Could she use help assembling furniture, installing an appliance or hanging a picture? Call on Mr. Handyman. No project is too small — a service technician will arrive at her home and take care of all her home maintenance and repair needs. A gift certificate will come in handy when those stressful, unexpected home repairs pop up throughout the year. ” target=”_blank”> or (818) 506-7848.

Straighten Her Out

Jewish girls got curls, but sometimes we like to wear our hair straight. Give her the gift of smooth, shiny locks at Umberto Salon (1772 S. Robertson Blvd.) Straight Blow-Dries range from $18-$37 depending on the stylist and the length of her hair. It’s a gift she’ll use to look hot for you on a special night. (310) 204-4995.

Tech Support

Has she ever called you crying because her computer crashed and her thesis paper/production report/script draft is due? Geek Squad to the rescue. The squad is an elite tactical unit of highly trained and highly mobile agents, who seek out and destroy villainous computer activity. They even make house calls. Geek Squads are located inside Best Buy stores (West Hollywood, Los Angeles, West Los Angeles, Glendale) and there’s a freestanding store in Santa Monica (2800 Wilshire Blvd.).

A Jewish Spin On Gift-Giving

Everyone has the same shopping countdown this year: Dec. 25th is also the first night of Chanukah. With holiday-season commercialism rising exponentially each year, the plethora of items for purchase can be blindingly confusing for even the savviest shopper. Whether it’s finding something for your non-Jewish co-worker or your husband’s Tanta Miriam, the pressure’s on.

Easing the strain of finding the perfect gift for everyone on your list, however, are products like The Box of Questions. These boxes come in four varieties — Thanksgiving, Shabbat, Christmas and Chanukah — and are attractively decorated to suit their respective themes. Each contains a set of 35 thought-provoking questions about its event, like, “What does the Christmas spirit mean to you?” and “If you could invite anyone in the world to your home for Shabbat, who would it be?” There are also little prizes, such as a dreidel, thrown in.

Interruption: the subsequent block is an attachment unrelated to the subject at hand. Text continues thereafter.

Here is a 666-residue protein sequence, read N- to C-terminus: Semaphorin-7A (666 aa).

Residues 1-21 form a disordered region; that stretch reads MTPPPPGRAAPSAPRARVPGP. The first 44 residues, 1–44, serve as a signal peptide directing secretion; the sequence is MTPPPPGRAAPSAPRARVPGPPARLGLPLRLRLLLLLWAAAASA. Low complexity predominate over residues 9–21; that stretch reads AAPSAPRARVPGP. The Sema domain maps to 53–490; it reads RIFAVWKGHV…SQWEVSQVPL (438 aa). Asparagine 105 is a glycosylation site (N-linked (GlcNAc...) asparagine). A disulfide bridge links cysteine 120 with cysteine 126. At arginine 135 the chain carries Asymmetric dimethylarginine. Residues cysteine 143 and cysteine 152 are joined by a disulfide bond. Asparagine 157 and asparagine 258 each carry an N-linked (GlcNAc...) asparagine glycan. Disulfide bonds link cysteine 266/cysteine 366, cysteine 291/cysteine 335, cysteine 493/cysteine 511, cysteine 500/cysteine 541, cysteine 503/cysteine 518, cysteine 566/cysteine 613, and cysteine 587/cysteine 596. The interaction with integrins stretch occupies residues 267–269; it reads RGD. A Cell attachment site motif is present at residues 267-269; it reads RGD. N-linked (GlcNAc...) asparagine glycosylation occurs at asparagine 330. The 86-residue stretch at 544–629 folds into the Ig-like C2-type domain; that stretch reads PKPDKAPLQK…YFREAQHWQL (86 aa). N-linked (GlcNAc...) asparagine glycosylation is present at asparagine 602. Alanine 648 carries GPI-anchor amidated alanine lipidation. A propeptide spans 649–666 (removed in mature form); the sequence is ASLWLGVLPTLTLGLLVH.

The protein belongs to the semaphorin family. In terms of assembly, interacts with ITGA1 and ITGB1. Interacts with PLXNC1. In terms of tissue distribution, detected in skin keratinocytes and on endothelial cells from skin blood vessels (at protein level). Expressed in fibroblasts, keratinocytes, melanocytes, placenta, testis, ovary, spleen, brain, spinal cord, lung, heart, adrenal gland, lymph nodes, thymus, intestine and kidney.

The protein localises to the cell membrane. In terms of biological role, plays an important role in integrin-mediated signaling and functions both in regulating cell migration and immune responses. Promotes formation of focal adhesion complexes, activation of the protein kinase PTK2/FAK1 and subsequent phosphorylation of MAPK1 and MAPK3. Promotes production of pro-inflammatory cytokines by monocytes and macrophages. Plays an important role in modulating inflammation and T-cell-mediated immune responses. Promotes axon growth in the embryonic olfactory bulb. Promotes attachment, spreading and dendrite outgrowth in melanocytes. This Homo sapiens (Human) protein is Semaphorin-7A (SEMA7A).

The boxes come with instructions, but these are more like suggestions on how to facilitate the discussion.

The ladies behind the boxes, Heidi Haddad and Cece Feiler, were searching for a way to entertain their families during an indelibly long wait for their orders to arrive. They came up with round after round of challenging questions about what makes family so important or what values people cherish the most and why. The activity was a big hit, so Cece and Heidi decided to share their method for having great family discussions by taking the trivial out of the pursuit.